Sunday, April 20, 2008

A choice of candidate

It seems to me that there are not significant differences in views between Barack Obama and Hillary Clinton. They are socialist; they both see war as a necessary ingredient of foreign policy. My perception is that the differences between the two boil down to differences in means and methods, style, gender, and rhetoric.

Hillary has a significant political history where Obama does not. Therefore, Hillary carries a lot of political baggage where Obama carries less. However to acquire the change that I expect, a president would need to start without political baggage – he/she would need a clean slate. I don’t know if that is possible.

John McCain is a militarist and warrior. There will be no significant change if he is elected president. Despite all the controversy over just how conservative he is, he is, nevertheless, a Republican and conservative, and we will have more of so-called “compassionate conservatism” if he is elected.

They all seem to have addressed and have a handle on the issues that concern Americans most. The ways and means of getting there are different, and America’s vote for president will obviously come down to whether America’s collective ideology is conservative, liberal or somewhere in-between, not so much as to whether they are Republican or Democrat.

All of the candidates use the word change in their political mantra, but it has not one bit of authentic meaning.

None of the candidates will be willing to explore the radical, thinking outside-of-the-box kind of change that needs to take place. No American is willing to support the necessary risk that embraces all change.

A herculean task needs to be undertaken: a change in the American mindset. Changes in our attitude and ways of thinking about God, religion, morality, and what it means to be human and our purpose in life. New ways of thinking in areas such as economics, education, foreign relations, war, government, health care, globalization, energy, environment, justice, and our constitution.

We have had the same fundamental problems since the founding of the United States; we have the same problems now, and will continue to have the same plethora and hodgepodge of problems for years to come as long as we continue on our nation’s current path.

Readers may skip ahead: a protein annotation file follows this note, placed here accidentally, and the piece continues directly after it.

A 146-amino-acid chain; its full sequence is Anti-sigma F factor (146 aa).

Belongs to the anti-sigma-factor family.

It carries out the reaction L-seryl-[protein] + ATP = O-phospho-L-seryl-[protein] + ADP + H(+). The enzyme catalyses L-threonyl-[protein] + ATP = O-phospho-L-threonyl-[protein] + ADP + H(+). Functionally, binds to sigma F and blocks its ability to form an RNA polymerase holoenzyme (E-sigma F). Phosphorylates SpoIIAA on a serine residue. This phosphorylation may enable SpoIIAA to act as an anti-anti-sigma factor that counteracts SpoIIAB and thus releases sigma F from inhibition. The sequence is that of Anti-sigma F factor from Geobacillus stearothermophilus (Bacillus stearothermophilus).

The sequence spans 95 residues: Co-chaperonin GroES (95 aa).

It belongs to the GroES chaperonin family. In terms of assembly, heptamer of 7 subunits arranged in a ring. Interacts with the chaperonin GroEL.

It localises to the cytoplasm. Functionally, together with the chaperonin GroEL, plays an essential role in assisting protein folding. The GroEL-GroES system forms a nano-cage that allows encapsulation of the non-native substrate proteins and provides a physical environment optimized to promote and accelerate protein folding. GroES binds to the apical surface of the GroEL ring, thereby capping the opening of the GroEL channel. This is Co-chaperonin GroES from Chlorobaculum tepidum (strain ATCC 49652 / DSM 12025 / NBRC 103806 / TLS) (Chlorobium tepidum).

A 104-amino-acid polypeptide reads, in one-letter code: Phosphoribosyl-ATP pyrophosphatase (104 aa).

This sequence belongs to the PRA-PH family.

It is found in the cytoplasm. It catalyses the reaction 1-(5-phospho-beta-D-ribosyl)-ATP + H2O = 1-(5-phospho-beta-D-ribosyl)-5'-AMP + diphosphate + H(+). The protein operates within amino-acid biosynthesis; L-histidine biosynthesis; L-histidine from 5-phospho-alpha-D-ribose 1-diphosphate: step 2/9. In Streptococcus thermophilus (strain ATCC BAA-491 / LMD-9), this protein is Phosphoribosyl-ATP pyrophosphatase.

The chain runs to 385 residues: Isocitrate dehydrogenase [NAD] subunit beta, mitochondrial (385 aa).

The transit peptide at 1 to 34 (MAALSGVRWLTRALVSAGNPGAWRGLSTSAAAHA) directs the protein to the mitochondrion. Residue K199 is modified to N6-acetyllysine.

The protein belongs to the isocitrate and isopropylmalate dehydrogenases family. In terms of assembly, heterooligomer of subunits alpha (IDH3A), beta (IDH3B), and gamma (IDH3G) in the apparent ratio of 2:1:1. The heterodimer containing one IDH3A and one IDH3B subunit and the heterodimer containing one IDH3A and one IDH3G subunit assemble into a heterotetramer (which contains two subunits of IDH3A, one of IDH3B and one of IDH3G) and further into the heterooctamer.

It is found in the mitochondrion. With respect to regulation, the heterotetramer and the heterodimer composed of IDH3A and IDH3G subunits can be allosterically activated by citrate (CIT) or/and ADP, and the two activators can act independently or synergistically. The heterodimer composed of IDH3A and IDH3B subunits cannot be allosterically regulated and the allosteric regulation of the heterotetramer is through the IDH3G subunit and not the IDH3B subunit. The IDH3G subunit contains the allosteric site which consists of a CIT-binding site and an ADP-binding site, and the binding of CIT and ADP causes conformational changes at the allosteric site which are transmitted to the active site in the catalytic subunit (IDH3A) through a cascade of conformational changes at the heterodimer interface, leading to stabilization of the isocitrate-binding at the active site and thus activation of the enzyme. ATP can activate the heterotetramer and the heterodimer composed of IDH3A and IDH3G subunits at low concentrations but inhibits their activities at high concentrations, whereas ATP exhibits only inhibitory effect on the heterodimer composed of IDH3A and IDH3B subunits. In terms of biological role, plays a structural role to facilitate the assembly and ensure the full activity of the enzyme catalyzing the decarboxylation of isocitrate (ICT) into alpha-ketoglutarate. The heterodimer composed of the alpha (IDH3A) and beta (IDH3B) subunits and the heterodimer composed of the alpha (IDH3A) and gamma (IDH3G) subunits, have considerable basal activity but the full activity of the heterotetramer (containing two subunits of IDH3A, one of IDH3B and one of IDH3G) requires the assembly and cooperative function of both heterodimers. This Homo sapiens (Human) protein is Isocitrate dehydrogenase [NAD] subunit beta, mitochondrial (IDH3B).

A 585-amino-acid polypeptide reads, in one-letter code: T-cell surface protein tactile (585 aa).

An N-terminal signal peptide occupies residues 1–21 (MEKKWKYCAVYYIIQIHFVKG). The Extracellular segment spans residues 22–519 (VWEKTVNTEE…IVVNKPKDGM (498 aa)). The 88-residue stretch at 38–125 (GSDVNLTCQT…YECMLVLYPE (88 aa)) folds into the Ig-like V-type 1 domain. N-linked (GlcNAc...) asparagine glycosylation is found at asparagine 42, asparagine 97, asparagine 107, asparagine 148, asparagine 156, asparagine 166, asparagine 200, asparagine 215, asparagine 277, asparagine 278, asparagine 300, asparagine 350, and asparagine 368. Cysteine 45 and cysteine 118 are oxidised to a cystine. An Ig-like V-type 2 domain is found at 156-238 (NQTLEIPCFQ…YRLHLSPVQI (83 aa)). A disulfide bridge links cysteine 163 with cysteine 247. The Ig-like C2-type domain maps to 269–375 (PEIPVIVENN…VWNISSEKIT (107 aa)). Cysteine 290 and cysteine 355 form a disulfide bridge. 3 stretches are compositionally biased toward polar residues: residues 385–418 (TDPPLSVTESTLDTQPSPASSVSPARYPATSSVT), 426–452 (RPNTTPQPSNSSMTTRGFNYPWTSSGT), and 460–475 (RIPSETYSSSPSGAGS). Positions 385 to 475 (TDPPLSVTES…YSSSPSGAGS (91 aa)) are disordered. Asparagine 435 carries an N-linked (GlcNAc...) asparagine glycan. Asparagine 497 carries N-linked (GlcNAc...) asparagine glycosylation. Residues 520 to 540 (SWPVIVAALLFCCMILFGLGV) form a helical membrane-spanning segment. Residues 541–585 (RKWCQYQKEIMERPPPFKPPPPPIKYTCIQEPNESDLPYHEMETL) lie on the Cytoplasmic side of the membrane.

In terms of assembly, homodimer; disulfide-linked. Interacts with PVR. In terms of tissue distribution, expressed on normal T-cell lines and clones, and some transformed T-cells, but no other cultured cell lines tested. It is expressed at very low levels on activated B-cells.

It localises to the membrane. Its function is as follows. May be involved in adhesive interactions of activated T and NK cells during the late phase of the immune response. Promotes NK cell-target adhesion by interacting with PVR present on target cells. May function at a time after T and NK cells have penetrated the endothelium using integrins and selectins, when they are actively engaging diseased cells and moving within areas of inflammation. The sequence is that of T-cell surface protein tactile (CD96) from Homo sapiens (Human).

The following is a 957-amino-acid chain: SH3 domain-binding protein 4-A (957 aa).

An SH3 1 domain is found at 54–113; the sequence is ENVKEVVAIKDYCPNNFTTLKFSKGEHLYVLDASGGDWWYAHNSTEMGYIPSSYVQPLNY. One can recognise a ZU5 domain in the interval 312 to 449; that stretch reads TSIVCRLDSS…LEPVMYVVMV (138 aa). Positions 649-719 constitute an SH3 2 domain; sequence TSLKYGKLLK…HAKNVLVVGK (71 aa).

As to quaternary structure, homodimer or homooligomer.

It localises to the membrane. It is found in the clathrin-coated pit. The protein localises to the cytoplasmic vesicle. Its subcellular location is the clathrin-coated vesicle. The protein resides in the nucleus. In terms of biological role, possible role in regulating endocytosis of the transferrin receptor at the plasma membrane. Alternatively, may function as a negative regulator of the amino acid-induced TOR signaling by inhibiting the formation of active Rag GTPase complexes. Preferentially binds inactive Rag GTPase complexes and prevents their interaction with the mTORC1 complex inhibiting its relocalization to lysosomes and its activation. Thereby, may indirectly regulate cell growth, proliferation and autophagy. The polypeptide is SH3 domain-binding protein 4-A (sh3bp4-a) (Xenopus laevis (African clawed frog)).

Effective and long lasting change is in nature evolutionary and cannot be effectively implemented with coercion. So, I am not looking for extraordinary change -- revolution or anarchy -- just new ways of thinking that will lead to change in the areas mentioned leading to a culture of peace. After all is said and done, world peace is the ultimate.

That being said, we will have historic, pivotal, and evolutionary change, an indication that America is embracing new ways of thinking, if either Barack Obama or Hillary Clinton become President of the United States.

I understand why your choice of Hillary Clinton for President.

For me: I just don’t know.

In my view, if we only had a Hillary or Obama expressing the views of Ron Paul, I would have a candidate that for whom I would seriously consider giving my vote. Ron Paul was on the right track; however, he could not articulate those views in such a way that would excite the electorate – libertarians need to have someone who would bring gravitas to their views and thread them to current issues. Ron Paul did not frame the libertarian view in a way that was comprehensive; he seemed to continue with clich├ęs such as “printing money out of thin air.” Ron Paul would not be a good president and provide effective leadership precisely because he lacked the charisma and presentation skills of Barack Obama or Hillary Clinton.

Libertarianism is a philosophy and achieving it is going to be a process. It would be contradictory to the philosophy if it were to be accomplished in any other way.